Contributions to the History of Southern Aeolis

W. M. Ramsay
1881 Journal of Hellenic Studies  
The journey which Aelius Aristides made in the year 167 A.D. from Smyrna to Pergamus, and which he relates with much detail in the opening of the fifth book of hisHieroi Logoi, is the most valuable evidence left as to the relative situation of Smyrna, Larissa, Cyme, Myrina, and Gryneion: and a careful study of it is the best foundation of a knowledge of Southern Aeolis. The main facts are as follows (Arist. ed. Dind. i. p. 534). On the first day his baggage was sent on in front to Myrina to be
more » ... nt to Myrina to be ready when he arrived in the evening. When carriages had been got ready and he himself was prepared to start, noon had arrived. In the great heat he did not like to undergo the fatigue of travelling at this hour, and waited at his house in the suburbs of Smyrna till the heat passed. The comfort of his villa was seductive, and some matters of business detained him, so that he lost a great deal of time, and when he reached the khan before the Hermus, the sun was setting. He deliberated whether he should spend the night there, but the discomfort consequent on passing the night in a bad inn without his baggage made him resolve to go on. As he was crossing the Hermus, night had just set in, which shows that it was about one hour after sunset. A cool wind invigorated him, and he was glad on reaching Larissa,ἤδη βαθείας ἑσπέρας, that the baggage was still in front, and that the inn was no better than the previous one. A little after midnight he reached Cyme. Every place was shut up, and he encouraged his followers, who apparently were anxious to stop here, to go on. On the journey the cold became more severe. About cock-crow he reached Myrina, and found his baggage in the street, as it had reached the town after every place was shut. After in vain trying to get admission to any inn, they at last were received into the house of a friend. As they entered it was still quite dark, but after a fire had been kindled the morning star had arisen, and the light of day began to appear. He resolved, therefore, not to go to sleep by day. His road then lay through Gryneion, where he stayed some time to sacrifice to Apollo, to Elaea, where he spent the night; but in these cases no indication is given of the time required for the journey.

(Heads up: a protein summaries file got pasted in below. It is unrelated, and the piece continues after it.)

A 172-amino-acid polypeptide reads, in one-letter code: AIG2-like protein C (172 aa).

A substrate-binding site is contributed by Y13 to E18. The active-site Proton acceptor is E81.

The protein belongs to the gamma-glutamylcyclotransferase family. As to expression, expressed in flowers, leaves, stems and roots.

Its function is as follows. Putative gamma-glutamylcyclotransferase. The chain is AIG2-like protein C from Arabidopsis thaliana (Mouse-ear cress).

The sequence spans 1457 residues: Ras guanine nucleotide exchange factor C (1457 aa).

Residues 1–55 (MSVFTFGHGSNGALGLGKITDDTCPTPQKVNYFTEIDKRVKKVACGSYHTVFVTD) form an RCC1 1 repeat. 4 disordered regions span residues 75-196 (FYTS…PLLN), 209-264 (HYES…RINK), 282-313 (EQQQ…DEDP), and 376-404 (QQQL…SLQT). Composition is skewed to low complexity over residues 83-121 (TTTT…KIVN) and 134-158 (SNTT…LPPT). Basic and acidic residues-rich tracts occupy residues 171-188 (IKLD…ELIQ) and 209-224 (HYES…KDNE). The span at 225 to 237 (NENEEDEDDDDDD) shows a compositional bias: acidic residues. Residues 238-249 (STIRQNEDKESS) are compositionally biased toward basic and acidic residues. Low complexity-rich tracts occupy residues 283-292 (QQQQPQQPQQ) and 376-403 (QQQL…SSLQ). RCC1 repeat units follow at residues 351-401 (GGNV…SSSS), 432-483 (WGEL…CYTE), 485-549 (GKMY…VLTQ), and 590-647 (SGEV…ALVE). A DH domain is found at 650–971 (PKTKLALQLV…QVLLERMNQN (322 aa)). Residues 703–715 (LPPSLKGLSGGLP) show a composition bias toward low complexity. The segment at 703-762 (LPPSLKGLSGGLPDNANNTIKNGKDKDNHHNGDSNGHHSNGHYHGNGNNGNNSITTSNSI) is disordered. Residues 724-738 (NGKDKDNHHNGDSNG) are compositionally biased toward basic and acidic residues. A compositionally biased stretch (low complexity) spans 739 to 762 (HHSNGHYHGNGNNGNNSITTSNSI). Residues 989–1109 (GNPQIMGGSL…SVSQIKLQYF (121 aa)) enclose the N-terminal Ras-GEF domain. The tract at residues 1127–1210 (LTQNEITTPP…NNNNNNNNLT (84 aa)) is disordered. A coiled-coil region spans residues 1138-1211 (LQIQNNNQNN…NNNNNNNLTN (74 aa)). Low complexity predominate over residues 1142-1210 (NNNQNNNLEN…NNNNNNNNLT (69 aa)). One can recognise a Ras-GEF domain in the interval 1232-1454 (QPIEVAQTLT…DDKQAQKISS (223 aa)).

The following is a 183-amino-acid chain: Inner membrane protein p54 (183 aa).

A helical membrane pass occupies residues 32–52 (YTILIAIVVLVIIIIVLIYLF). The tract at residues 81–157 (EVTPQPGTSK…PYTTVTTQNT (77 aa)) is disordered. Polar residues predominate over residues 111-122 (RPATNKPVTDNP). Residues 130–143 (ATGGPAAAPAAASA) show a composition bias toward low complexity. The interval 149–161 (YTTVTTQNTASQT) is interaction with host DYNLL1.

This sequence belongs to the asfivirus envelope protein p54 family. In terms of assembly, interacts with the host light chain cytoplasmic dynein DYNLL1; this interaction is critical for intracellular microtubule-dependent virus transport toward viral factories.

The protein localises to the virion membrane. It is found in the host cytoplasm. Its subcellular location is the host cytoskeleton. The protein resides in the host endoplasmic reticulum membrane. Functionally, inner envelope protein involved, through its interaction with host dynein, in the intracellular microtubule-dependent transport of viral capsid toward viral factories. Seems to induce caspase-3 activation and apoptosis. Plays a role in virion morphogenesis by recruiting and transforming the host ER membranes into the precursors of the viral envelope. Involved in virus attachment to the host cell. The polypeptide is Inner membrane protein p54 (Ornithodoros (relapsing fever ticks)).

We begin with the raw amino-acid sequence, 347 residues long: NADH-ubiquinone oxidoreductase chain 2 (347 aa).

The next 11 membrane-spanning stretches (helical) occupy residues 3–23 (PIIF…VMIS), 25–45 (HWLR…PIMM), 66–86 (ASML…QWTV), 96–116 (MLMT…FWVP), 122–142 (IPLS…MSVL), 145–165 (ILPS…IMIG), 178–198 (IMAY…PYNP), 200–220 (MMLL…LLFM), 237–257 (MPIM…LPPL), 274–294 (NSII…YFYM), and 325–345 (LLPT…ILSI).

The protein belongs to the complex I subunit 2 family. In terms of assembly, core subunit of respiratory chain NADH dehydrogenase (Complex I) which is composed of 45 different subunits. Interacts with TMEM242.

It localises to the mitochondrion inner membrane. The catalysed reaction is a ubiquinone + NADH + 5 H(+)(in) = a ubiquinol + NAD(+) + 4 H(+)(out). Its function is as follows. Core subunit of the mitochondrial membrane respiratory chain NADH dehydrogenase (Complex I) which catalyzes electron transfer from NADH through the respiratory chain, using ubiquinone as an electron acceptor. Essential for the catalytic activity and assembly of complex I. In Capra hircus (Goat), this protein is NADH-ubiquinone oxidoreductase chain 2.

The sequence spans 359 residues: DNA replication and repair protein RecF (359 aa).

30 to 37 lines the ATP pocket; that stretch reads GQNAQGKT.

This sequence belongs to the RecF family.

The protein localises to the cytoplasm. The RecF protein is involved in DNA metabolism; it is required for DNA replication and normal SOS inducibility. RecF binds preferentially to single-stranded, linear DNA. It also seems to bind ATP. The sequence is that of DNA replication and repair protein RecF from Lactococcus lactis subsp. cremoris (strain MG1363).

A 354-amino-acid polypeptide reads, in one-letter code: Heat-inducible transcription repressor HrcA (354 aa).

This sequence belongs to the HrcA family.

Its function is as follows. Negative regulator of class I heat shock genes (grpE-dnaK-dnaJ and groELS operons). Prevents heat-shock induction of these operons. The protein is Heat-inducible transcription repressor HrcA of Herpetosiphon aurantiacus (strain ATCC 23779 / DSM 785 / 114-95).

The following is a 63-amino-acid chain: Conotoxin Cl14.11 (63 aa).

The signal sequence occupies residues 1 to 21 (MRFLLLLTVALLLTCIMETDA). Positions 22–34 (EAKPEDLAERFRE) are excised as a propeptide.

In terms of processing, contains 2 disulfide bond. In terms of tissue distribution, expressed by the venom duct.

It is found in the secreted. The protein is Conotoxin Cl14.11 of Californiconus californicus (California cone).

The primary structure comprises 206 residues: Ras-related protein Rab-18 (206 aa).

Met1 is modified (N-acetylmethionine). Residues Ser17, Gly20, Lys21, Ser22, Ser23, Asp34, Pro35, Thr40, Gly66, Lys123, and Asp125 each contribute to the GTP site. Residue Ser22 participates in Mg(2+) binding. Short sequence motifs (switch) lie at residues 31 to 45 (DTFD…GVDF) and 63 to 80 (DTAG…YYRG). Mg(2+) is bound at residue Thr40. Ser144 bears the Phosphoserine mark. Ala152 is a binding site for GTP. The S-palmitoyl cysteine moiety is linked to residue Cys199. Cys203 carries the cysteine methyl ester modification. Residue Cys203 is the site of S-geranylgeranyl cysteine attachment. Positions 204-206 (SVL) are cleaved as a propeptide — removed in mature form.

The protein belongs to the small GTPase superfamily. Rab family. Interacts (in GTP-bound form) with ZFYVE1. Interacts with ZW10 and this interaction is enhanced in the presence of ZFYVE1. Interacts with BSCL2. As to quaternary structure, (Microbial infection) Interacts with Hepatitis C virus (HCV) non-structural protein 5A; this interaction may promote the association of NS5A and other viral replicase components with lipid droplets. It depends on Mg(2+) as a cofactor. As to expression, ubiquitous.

doi:10.2307/623552 fatcat:hmv66oidzvhn3kih2qn7y32o2a